Adapted by Guy Wyndham-JonesLike A Casting of Light, this little book presents a number of passages from Proclus arranged in verse form: the effect is both striking and inspiring. The voice is our native instrument of music, whether the vocal or the written word; both, when genuine, are the song of soul, and together they voice the soul's music. The numerous offerings in this little book will present you with a flavour of both the nature and scope of the (...) beautiful vision of Proclus, the extraordinary lover of wisdom; and they will illustrate the music of philosophy, to be found within the prose of the philosophers of the Platonic tradition. Together they represent the Song of Proclus; and each piece is a meditation in itself. (shrink)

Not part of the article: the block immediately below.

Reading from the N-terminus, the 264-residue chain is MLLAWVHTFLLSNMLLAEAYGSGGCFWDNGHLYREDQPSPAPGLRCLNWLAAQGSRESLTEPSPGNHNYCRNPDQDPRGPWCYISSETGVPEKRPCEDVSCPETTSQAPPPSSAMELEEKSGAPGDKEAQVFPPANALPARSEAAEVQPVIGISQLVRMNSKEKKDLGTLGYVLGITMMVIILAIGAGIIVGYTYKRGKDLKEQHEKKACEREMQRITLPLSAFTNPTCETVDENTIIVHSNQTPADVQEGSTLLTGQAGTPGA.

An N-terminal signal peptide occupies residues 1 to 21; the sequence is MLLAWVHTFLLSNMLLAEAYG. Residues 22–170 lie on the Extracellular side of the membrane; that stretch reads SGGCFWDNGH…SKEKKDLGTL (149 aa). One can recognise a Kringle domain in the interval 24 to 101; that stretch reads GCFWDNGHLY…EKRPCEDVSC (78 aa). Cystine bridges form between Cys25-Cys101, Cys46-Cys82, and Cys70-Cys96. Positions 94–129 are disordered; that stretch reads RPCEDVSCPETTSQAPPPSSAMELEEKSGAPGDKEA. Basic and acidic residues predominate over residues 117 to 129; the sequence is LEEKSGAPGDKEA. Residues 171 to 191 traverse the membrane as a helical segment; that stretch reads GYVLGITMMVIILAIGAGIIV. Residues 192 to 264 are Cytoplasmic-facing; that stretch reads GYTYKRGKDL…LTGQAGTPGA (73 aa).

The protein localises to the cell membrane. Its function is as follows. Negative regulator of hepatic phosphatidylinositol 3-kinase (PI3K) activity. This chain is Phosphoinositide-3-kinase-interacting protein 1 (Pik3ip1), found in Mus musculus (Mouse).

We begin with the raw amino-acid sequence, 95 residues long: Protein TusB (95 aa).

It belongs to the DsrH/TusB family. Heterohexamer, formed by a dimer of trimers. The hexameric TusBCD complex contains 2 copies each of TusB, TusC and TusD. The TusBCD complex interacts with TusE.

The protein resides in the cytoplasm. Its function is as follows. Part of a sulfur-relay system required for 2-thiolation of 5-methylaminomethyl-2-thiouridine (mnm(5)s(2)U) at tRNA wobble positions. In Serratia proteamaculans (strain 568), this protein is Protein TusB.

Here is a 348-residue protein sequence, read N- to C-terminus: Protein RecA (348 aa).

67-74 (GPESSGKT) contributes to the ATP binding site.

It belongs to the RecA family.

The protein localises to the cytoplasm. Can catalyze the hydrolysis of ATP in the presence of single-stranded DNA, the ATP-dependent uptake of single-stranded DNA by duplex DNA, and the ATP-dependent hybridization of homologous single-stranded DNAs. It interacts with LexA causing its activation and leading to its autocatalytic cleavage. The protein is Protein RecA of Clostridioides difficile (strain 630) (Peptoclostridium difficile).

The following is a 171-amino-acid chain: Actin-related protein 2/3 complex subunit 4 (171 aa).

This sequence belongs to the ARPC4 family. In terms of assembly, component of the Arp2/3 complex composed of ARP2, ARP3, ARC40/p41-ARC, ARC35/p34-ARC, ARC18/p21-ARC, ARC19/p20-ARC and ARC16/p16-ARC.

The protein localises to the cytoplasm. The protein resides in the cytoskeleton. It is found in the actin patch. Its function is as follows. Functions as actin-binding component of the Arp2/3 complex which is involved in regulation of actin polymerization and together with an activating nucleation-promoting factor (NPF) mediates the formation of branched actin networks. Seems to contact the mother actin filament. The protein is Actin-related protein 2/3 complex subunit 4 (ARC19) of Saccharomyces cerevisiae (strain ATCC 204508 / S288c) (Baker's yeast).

Few words in both everyday parlance and theoretical discourse have been as rhapsodically defended or as fervently resisted as "experience." Yet, to date, there have been no comprehensive studies of how the concept of experience has evolved over time and why so many thinkers in so many different traditions have been compelled to understand it. _Songs of Experience _is a remarkable history of Western ideas about the nature of human experience written by one of our best-known intellectual historians. With its (...) sweeping historical reach and lucid comparative analysis—qualities that have made Martin Jay's previous books so distinctive and so successful—_Songs of Experience _explores Western discourse from the sixteenth century to the present, asking why the concept of experience has been such a magnet for controversy. Resisting any single overarching narrative, Jay discovers themes and patterns that transcend individuals and particular schools of thought and illuminate the entire spectrum of intellectual history. As he explores the manifold contexts for understanding experience—epistemological, religious, aesthetic, political, and historical—Jay engages an exceptionally broad range of European and American traditions and thinkers from the American pragmatists and British Marxist humanists to the Frankfurt School and the French poststructuralists, and he delves into the thought of individual philosophers as well, including Montaigne, Bacon, Locke, Hume and Kant, Oakeshott, Collingwood, and Ankersmit. Provocative, engaging, erudite, this key work will be an essential source for anyone who joins the ongoing debate about the material, linguistic, cultural, and theoretical meaning of "experience" in modern cultures. (shrink)